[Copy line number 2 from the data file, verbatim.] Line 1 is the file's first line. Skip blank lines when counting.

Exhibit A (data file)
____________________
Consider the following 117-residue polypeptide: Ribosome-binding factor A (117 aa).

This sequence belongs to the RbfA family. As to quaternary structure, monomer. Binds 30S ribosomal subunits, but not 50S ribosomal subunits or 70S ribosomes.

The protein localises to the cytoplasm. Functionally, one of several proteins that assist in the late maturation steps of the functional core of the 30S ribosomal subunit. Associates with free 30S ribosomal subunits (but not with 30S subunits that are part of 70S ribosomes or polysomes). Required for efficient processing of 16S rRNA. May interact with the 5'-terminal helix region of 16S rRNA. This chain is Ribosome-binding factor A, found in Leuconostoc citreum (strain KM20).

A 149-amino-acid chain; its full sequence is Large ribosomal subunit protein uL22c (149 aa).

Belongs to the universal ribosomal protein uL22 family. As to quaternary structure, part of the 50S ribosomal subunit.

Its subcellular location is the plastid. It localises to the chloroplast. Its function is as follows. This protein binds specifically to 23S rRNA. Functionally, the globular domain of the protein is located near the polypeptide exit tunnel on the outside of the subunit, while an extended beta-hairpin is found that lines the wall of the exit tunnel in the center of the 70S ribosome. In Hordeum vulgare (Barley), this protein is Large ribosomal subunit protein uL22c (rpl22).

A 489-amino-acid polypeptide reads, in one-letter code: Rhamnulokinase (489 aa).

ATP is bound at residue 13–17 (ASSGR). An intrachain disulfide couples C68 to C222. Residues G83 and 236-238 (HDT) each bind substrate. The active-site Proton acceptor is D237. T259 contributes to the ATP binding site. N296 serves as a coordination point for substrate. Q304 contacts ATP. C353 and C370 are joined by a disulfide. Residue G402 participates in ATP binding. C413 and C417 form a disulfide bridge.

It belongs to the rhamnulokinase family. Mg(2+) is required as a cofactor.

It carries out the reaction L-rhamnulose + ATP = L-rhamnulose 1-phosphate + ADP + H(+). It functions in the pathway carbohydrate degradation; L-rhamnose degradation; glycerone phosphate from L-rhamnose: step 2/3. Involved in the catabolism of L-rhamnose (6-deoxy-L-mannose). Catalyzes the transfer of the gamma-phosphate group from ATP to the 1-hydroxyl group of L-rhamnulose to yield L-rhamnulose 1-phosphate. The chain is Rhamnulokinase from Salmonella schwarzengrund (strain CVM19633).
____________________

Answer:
This sequence belongs to the RbfA family. As to quaternary structure, monomer. Binds 30S ribosomal subunits, but not 50S ribosomal subunits or 70S ribosomes.